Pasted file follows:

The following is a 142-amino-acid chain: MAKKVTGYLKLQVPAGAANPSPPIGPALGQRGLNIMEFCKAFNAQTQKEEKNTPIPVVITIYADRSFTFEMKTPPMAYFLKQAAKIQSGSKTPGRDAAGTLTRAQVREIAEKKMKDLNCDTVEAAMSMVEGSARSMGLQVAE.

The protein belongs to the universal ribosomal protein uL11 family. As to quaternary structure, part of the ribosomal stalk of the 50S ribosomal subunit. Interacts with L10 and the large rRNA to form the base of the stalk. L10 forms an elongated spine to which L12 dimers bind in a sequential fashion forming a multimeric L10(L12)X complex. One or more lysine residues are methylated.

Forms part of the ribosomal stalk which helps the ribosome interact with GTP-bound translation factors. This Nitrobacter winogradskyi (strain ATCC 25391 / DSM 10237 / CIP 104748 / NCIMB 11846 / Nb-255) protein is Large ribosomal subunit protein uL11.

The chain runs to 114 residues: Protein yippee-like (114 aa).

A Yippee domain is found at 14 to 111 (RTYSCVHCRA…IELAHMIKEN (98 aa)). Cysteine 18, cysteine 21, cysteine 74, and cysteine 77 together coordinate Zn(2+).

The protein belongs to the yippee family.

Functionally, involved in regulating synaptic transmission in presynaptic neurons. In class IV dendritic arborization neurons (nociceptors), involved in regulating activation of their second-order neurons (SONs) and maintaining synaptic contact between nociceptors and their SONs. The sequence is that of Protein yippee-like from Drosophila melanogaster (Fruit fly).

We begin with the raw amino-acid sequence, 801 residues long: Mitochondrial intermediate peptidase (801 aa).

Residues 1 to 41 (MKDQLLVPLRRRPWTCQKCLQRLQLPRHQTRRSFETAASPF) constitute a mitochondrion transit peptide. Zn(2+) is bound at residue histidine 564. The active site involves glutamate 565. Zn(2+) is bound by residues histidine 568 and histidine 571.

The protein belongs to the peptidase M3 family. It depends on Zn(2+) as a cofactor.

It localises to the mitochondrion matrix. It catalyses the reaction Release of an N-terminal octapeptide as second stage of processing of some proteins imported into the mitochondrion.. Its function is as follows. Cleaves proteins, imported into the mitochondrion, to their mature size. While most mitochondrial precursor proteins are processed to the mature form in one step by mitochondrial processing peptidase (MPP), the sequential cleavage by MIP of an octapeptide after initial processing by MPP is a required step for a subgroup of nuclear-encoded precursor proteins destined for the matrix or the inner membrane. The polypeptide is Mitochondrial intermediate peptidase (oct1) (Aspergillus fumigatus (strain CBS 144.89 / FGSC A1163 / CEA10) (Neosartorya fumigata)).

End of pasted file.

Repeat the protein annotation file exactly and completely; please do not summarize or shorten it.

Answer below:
The following is a 142-amino-acid chain: MAKKVTGYLKLQVPAGAANPSPPIGPALGQRGLNIMEFCKAFNAQTQKEEKNTPIPVVITIYADRSFTFEMKTPPMAYFLKQAAKIQSGSKTPGRDAAGTLTRAQVREIAEKKMKDLNCDTVEAAMSMVEGSARSMGLQVAE.

The protein belongs to the universal ribosomal protein uL11 family. As to quaternary structure, part of the ribosomal stalk of the 50S ribosomal subunit. Interacts with L10 and the large rRNA to form the base of the stalk. L10 forms an elongated spine to which L12 dimers bind in a sequential fashion forming a multimeric L10(L12)X complex. One or more lysine residues are methylated.

Forms part of the ribosomal stalk which helps the ribosome interact with GTP-bound translation factors. This Nitrobacter winogradskyi (strain ATCC 25391 / DSM 10237 / CIP 104748 / NCIMB 11846 / Nb-255) protein is Large ribosomal subunit protein uL11.

The chain runs to 114 residues: Protein yippee-like (114 aa).

A Yippee domain is found at 14 to 111 (RTYSCVHCRA…IELAHMIKEN (98 aa)). Cysteine 18, cysteine 21, cysteine 74, and cysteine 77 together coordinate Zn(2+).

The protein belongs to the yippee family.

Functionally, involved in regulating synaptic transmission in presynaptic neurons. In class IV dendritic arborization neurons (nociceptors), involved in regulating activation of their second-order neurons (SONs) and maintaining synaptic contact between nociceptors and their SONs. The sequence is that of Protein yippee-like from Drosophila melanogaster (Fruit fly).

We begin with the raw amino-acid sequence, 801 residues long: Mitochondrial intermediate peptidase (801 aa).

Residues 1 to 41 (MKDQLLVPLRRRPWTCQKCLQRLQLPRHQTRRSFETAASPF) constitute a mitochondrion transit peptide. Zn(2+) is bound at residue histidine 564. The active site involves glutamate 565. Zn(2+) is bound by residues histidine 568 and histidine 571.

The protein belongs to the peptidase M3 family. It depends on Zn(2+) as a cofactor.

It localises to the mitochondrion matrix. It catalyses the reaction Release of an N-terminal octapeptide as second stage of processing of some proteins imported into the mitochondrion.. Its function is as follows. Cleaves proteins, imported into the mitochondrion, to their mature size. While most mitochondrial precursor proteins are processed to the mature form in one step by mitochondrial processing peptidase (MPP), the sequential cleavage by MIP of an octapeptide after initial processing by MPP is a required step for a subgroup of nuclear-encoded precursor proteins destined for the matrix or the inner membrane. The polypeptide is Mitochondrial intermediate peptidase (oct1) (Aspergillus fumigatus (strain CBS 144.89 / FGSC A1163 / CEA10) (Neosartorya fumigata)).